3. Adopt ground rules that fuel greater efficiency

Establishing some meeting ground rules ahead of time is a low friction way to make any meeting on the calendar a lot more efficient. Here are a few best practices that can be helpful to follow.

Define a clear purpose

Folks often feel like their time is wasted when meetings don’t have a clear purpose. Purpose is what you're trying to achieve during the meeting. It helps folks connect time together to daily work and larger goals, and can make your time together more efficient because you’re aligned on why you’re there and what you’re trying to achieve.

Challenge if the meeting’s actually necessary

Many topics that don’t require live discussion or collaboration are best handled asynchronously—no meeting time required.

Deciding when to communicate async depends on the purpose and needs of the communication. You can use this handy chart as a guide to help you decide.

chart of asynchronous vs. synchronous work practices

4. Share an agenda and context prior to the meeting

Efficient meetings require planning and prep—and the best way to do this is through agendas and pre-reads.

Especially in remote meetings, it can be very unsettling to go into a Zoom meeting with no agenda, no facilitator, nothing. The more predictable a structure and process you can provide for people, the less exhausting a video meeting will be and the more you can get out of your time together. — Jean Hsu, VP of Engineering at Range

Agendas keep time together on track and ensure everyone comes prepared for discussion. As for pre-reads, these are written reports shared ahead of the meeting that give attendees context around what’ll be discussed. Because they cover a lot of the background and context ahead of time, pre-reads can often shorten meeting length and strengthen discussion that happens during the meeting.

Tip: Try meeting agenda templates to streamline the agenda-setting process.

5. Assign a facilitator ahead of time

When someone is in charge of managing time and discussion topics, meetings are less likely to run over or get derailed with side conversations. Every meeting should have a facilitator – who’s in charge of running the show and keeping the discussion moving in order to cover each agenda topic in a timely manner. For certain meetings, it can be helpful to add topic owners who are responsible for keeping their topic succinct and focused.

Assigning these roles ahead of the meeting is important, so people know their responsibilities and you don’t waste valuable meeting time on housekeeping.

Tip: Check out our meeting facilitation cheat sheet for some go-to responses you can use for different facilitation challenges.

How do you measure meeting efficiency?

Meeting efficiency means the time in your meeting is well-spent: usually this means people are engaged, the topics discussed are relevant, and attendees leave with more clarity and alignment. But it doesn’t just stop there. Meeting efficiency is also about optimizing for what happens after a meeting. Sure, you could quickly share the metrics dashboard and speed through a round robin of status updates—but how does that help move the team forward, efficiently?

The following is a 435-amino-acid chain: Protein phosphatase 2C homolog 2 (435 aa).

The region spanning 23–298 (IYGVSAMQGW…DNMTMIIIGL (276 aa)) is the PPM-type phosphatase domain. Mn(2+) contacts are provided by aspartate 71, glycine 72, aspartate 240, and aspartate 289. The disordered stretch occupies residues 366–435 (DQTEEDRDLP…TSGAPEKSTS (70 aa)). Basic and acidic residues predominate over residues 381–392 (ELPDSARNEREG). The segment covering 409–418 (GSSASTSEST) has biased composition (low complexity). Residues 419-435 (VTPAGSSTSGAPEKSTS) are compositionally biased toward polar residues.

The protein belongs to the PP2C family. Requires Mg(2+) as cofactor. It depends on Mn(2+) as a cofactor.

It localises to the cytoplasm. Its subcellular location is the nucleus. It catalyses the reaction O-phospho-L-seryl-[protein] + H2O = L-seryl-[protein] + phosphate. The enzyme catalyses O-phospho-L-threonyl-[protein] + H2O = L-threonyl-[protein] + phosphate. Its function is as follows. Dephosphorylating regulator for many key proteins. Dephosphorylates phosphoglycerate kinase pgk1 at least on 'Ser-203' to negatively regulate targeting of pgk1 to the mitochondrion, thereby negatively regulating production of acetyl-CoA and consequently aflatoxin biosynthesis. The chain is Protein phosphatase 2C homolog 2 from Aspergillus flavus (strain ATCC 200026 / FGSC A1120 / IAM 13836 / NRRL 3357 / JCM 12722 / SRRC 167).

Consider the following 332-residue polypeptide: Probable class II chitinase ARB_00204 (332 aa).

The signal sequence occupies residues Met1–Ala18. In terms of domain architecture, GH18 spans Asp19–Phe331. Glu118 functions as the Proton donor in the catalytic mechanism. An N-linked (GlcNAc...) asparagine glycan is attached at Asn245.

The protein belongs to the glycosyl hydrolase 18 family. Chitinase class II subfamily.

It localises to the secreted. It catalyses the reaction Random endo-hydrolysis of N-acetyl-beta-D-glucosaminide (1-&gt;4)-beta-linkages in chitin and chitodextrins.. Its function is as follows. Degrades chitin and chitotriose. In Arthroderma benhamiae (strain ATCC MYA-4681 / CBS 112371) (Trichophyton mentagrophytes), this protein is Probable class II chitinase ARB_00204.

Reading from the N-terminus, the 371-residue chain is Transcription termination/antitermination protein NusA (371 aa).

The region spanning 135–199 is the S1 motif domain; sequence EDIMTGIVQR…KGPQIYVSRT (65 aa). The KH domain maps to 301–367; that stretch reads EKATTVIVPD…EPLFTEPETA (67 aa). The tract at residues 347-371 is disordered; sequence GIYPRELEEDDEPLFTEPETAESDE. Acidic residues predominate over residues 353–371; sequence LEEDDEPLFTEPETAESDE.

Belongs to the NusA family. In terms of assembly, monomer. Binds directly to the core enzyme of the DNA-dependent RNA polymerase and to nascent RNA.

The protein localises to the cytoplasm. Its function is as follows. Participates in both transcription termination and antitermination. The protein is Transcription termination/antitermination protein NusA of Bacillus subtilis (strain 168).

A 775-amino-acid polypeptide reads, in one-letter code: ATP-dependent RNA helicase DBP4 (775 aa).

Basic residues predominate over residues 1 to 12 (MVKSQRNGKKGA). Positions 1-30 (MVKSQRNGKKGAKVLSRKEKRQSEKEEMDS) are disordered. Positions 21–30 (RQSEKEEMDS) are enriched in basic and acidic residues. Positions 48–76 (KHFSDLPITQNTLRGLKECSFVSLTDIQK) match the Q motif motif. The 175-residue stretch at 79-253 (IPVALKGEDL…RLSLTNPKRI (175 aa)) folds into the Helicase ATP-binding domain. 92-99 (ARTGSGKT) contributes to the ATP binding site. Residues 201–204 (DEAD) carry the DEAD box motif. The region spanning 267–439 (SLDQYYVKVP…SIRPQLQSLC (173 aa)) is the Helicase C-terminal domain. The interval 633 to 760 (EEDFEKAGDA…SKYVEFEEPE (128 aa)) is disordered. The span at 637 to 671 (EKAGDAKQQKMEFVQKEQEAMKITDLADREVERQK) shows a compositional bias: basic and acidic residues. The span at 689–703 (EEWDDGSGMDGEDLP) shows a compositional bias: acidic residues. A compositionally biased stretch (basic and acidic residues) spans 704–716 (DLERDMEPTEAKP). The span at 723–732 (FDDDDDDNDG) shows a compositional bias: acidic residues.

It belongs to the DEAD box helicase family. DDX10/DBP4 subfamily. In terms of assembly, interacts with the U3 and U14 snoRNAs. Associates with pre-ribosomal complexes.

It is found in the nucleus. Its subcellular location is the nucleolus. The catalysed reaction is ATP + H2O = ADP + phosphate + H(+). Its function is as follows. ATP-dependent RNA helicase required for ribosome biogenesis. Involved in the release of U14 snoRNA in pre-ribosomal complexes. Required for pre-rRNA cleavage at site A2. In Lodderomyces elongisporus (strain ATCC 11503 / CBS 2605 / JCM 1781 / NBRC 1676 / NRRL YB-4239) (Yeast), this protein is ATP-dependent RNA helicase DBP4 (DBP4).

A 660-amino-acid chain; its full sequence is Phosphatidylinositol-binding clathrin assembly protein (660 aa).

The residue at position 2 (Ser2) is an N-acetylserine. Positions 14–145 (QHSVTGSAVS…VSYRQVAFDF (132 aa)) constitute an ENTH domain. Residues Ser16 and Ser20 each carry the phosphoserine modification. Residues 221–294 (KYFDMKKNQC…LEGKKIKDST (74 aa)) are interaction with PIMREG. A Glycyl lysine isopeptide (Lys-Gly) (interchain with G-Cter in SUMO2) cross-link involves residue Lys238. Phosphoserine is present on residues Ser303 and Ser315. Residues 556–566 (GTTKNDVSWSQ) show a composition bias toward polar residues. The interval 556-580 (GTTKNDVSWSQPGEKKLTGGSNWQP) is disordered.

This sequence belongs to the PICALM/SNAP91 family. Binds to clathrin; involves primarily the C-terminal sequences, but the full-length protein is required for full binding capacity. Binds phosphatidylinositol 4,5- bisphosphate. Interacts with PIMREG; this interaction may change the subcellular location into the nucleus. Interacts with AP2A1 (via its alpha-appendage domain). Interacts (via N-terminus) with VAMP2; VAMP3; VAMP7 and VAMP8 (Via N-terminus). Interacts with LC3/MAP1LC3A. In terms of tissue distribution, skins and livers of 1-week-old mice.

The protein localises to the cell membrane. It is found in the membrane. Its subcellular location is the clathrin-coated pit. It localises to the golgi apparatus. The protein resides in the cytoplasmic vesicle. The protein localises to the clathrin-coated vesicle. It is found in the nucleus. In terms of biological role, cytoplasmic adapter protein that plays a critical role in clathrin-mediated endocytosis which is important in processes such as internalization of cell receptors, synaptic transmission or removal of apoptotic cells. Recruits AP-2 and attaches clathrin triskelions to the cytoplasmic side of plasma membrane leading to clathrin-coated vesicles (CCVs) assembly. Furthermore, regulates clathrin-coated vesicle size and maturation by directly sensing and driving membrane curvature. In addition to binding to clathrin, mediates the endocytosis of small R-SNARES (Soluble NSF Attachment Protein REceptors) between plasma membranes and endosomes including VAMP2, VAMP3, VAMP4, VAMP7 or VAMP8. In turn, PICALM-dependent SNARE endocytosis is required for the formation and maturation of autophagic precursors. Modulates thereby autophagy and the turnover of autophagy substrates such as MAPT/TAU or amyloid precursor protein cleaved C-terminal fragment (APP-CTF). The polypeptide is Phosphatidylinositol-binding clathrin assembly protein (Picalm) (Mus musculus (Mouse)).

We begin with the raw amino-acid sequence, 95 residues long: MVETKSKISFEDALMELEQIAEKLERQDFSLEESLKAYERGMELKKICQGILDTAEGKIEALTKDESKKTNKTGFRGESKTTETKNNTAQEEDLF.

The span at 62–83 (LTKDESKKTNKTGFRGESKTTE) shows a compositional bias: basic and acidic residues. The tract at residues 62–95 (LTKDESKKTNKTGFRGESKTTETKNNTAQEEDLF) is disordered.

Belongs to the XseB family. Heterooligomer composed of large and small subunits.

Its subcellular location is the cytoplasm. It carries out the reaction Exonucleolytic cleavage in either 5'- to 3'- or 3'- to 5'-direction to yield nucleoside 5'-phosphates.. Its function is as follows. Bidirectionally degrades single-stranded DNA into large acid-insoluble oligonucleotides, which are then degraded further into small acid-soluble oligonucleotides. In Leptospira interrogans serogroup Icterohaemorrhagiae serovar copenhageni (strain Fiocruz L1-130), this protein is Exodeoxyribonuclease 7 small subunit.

Are folks actually listening to each other’s updates? …or missing key moments for collaboration as they silently prepare their’s?

Are you eliminating unnecessary follow-up meetings? …or creating them?

Are you engaging the team with the time together? …or making them feel checked out? Will it engage them or make them feel checked out?

If you want to build a truly efficient meeting culture, you want meetings to provide clear value for all folks in the room. That value might take the shape of empowerment, inspiration, purpose, connection,  clarity, or camaraderie. When these things are present in your meeting culture, folks will show up. Meeting efficiency happens when everyone shows up and when all teammate’s perspectives are represented.

“It doesn't mean that it always needs to be about work either. Sometimes, counter-intuitively, you could spend more time upfront having some structured connection time, and that is a very good way to spend synchronous time, even though it's not directly about the work. Spending time on relationships makes other synchronous and asynchronous interactions smoother.”  — Jean Hsu, VP of Engineering at Range

Meeting efficiency is also about the culture you build around meetings. Who participates? What roles do folks play? How often do meetings happen? What topics are covered? And so on.

“People are coming into a space and experiencing something with you, so the more intentionality you can put around that, the better. It addresses their humanity and helps them feel supported and heard.” — Andy Detskas, Senior Product Manager at Strava

What meeting efficiency looks like in different meetings

Let’s take a look at some common meetings on your team’s calendar through the lens of greater meeting efficiency.

Stand-ups

This one’s tricky, because chances are folks on your team either love the daily standup or hate it.

For many, it’s a sacred, culture-building daily ritual. For others, it’s a “required” meeting that just cuts into productive time.

The key to building efficiency into standups is to focus on your team’s intended purpose (ex: alignment, unblocking, culture-building) and ask yourself: are there other channels where you’re achieving this same purpose, like your team meeting or Trello board?

Or a way to move some of the standup offline, using a tool like Range?

If you’re dedicating in-person time to standup, make sure you’re not just repeating inforamtion folks could find in a Jira or Asana board. Always leave some room for discussion and collaboration. This doesn’t mean a minutes-long side conversation. It means “I know how to help you with that, let’s take it offline after the meeting.”